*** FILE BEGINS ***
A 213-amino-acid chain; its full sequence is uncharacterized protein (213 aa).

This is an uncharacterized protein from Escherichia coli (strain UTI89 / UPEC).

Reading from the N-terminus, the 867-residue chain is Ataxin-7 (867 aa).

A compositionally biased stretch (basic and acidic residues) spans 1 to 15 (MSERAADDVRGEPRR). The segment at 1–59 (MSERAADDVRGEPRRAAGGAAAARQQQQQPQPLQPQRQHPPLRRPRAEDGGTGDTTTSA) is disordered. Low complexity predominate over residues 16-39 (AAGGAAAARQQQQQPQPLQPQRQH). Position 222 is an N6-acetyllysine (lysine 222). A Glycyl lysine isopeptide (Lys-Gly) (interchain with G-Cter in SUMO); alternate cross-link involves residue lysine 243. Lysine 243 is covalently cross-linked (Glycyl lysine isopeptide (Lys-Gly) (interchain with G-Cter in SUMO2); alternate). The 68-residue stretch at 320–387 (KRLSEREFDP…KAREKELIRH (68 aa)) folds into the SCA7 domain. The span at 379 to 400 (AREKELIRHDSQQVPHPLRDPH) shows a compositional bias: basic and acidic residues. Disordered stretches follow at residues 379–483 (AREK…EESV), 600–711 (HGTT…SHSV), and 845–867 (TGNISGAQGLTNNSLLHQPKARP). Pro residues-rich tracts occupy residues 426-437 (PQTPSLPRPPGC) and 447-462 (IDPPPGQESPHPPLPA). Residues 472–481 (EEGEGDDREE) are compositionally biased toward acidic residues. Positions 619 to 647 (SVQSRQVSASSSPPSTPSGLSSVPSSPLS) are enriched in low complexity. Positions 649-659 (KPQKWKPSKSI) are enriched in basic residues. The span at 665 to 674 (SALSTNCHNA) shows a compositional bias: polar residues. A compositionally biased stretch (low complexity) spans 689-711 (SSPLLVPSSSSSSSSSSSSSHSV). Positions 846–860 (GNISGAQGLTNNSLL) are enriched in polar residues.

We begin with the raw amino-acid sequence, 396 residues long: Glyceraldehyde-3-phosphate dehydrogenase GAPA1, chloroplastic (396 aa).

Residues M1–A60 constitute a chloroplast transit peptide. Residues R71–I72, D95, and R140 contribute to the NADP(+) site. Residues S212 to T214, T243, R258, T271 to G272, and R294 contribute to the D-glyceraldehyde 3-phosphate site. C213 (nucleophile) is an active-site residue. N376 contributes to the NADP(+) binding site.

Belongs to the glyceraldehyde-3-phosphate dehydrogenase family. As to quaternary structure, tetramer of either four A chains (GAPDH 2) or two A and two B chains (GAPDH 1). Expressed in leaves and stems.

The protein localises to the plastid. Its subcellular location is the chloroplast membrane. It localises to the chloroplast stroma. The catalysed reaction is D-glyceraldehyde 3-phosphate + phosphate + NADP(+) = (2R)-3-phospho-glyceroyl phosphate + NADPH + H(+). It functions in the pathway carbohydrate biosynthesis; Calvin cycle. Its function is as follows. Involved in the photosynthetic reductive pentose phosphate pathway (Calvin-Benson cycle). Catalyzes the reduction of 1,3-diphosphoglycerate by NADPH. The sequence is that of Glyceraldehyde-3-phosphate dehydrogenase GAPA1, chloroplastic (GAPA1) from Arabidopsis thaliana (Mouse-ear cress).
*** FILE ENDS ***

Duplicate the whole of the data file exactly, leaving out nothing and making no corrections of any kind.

A 213-amino-acid chain; its full sequence is uncharacterized protein (213 aa).

This is an uncharacterized protein from Escherichia coli (strain UTI89 / UPEC).

Reading from the N-terminus, the 867-residue chain is Ataxin-7 (867 aa).

A compositionally biased stretch (basic and acidic residues) spans 1 to 15 (MSERAADDVRGEPRR). The segment at 1–59 (MSERAADDVRGEPRRAAGGAAAARQQQQQPQPLQPQRQHPPLRRPRAEDGGTGDTTTSA) is disordered. Low complexity predominate over residues 16-39 (AAGGAAAARQQQQQPQPLQPQRQH). Position 222 is an N6-acetyllysine (lysine 222). A Glycyl lysine isopeptide (Lys-Gly) (interchain with G-Cter in SUMO); alternate cross-link involves residue lysine 243. Lysine 243 is covalently cross-linked (Glycyl lysine isopeptide (Lys-Gly) (interchain with G-Cter in SUMO2); alternate). The 68-residue stretch at 320–387 (KRLSEREFDP…KAREKELIRH (68 aa)) folds into the SCA7 domain. The span at 379 to 400 (AREKELIRHDSQQVPHPLRDPH) shows a compositional bias: basic and acidic residues. Disordered stretches follow at residues 379–483 (AREK…EESV), 600–711 (HGTT…SHSV), and 845–867 (TGNISGAQGLTNNSLLHQPKARP). Pro residues-rich tracts occupy residues 426-437 (PQTPSLPRPPGC) and 447-462 (IDPPPGQESPHPPLPA). Residues 472–481 (EEGEGDDREE) are compositionally biased toward acidic residues. Positions 619 to 647 (SVQSRQVSASSSPPSTPSGLSSVPSSPLS) are enriched in low complexity. Positions 649-659 (KPQKWKPSKSI) are enriched in basic residues. The span at 665 to 674 (SALSTNCHNA) shows a compositional bias: polar residues. A compositionally biased stretch (low complexity) spans 689-711 (SSPLLVPSSSSSSSSSSSSSHSV). Positions 846–860 (GNISGAQGLTNNSLL) are enriched in polar residues.

We begin with the raw amino-acid sequence, 396 residues long: Glyceraldehyde-3-phosphate dehydrogenase GAPA1, chloroplastic (396 aa).

Residues M1–A60 constitute a chloroplast transit peptide. Residues R71–I72, D95, and R140 contribute to the NADP(+) site. Residues S212 to T214, T243, R258, T271 to G272, and R294 contribute to the D-glyceraldehyde 3-phosphate site. C213 (nucleophile) is an active-site residue. N376 contributes to the NADP(+) binding site.

Belongs to the glyceraldehyde-3-phosphate dehydrogenase family. As to quaternary structure, tetramer of either four A chains (GAPDH 2) or two A and two B chains (GAPDH 1). Expressed in leaves and stems.

The protein localises to the plastid. Its subcellular location is the chloroplast membrane. It localises to the chloroplast stroma. The catalysed reaction is D-glyceraldehyde 3-phosphate + phosphate + NADP(+) = (2R)-3-phospho-glyceroyl phosphate + NADPH + H(+). It functions in the pathway carbohydrate biosynthesis; Calvin cycle. Its function is as follows. Involved in the photosynthetic reductive pentose phosphate pathway (Calvin-Benson cycle). Catalyzes the reduction of 1,3-diphosphoglycerate by NADPH. The sequence is that of Glyceraldehyde-3-phosphate dehydrogenase GAPA1, chloroplastic (GAPA1) from Arabidopsis thaliana (Mouse-ear cress).